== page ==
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Edward Mountain urges First Minister to hold debate on bullying in NHS following rise in cases

By Gordon Calder

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A NORTH MSP has urged the First Minister to hold a debate on bullying in the NHS following a rise of almost 50 per cent in cases nationally over the last five years.

Edward Mountain, Conservative MSP for the Highlands and Islands, described the issue as "vital" and challenged Nicola Sturgeon to keep her twice-made promise to debate the findings of QC, John Sturrock's report into bullying in NHS Highland.

Mr Mountain's plea comes after he highlighted the increase in cases in Scotland. In NHS Highland the number of bullying cases rose from five in 2017-18 to 40 in 2020/21, before dropping slightly to 35 in 2021/22.

Edward Mountain says it is vital debate is held on bullying in NHS
Edward Mountain says it is vital debate is held on bullying in NHS

During First Minister’s Questions on Thursday, the MSP said: "First Minister, in the last Parliament you agreed or your Government agreed, to debate the Sturrock report. You did in fact agree in this Parliament to debate the Sturrock report. Do you think the fact that you haven’t hasn’t helped this bullying going on in the NHS and that you should now fulfil your promise and provide that time, as you’ve undertaken twice before?"

Replying Ms Sturgeon said: "I’m certainly happy to consider Government time for that. Of course, Opposition parties can choose to debate in their time any issue that they want to debate. I think it is important that we have vigorous and robust debate in this parliament, but I think it is more or as important on these issues that we ensure the recommendations from John Sturrock’s review are actually implemented."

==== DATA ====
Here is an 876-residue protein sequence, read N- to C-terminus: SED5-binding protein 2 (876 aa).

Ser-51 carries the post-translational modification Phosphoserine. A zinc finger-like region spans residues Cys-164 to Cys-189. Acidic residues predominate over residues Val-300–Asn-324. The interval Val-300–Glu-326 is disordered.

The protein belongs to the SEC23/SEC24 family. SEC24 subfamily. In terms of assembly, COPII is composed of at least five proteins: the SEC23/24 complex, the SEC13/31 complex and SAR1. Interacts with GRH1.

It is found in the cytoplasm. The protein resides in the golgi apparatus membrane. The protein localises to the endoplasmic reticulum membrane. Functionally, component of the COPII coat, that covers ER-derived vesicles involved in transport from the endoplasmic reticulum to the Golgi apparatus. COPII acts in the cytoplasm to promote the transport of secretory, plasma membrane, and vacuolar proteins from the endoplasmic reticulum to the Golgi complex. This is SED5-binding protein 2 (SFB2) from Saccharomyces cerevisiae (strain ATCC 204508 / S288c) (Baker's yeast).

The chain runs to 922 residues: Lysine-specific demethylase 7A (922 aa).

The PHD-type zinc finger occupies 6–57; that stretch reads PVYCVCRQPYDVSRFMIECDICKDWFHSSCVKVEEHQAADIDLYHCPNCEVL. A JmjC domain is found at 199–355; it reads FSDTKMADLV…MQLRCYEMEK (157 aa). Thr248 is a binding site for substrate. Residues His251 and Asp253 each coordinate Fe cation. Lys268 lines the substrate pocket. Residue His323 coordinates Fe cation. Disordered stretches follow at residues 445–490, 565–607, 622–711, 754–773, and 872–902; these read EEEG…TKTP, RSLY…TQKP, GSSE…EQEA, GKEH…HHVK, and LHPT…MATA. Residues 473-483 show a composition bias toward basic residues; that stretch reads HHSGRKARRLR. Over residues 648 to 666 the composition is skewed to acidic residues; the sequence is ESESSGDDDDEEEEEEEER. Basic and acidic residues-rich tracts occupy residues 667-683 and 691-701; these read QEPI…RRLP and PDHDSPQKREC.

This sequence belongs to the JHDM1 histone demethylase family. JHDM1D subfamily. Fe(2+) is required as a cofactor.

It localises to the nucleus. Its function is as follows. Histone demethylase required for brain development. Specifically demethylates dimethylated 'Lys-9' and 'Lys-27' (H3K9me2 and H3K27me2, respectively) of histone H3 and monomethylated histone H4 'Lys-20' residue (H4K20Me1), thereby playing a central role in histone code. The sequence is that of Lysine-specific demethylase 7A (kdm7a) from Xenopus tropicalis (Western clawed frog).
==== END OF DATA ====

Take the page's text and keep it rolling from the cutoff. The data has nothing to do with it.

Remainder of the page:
She continued: "These issues do matter. It is vital that everybody who works in our National Health Service has a culture that supports them, not one that in any way allows them to be bullied or intimidated, and John Sturrock’s recommendations certainly will help ensure that is the case."

Afterwards, Mr Mountain, said: "The wellbeing of some of our NHS staff is at stake and the Scottish Government cannot avoid the issue by delaying a twice-promised debate.

"Victims of bullying were promised a full debate in government time back in 2019 and again in Autumn last year. It’s not up to the opposition to hold a debate on this issue, it is the responsibility of the Scottish Government, which made this promise.

"It is vital that this takes place sooner rather than later as recent figures show that workplace bullying remains a problem throughout our NHS."

In 2019, the Sturrock report highlighted the scale of bullying within NHS Highland, after which victims of bullying and harassment were provided with compensation and mental health care by an independent Healing Process.

According to the data, complaints were made about race and religion, harassment and discrimination, hostile working environments, bullying by line managers, victimisation, cyber-bullying and threatening behaviour.

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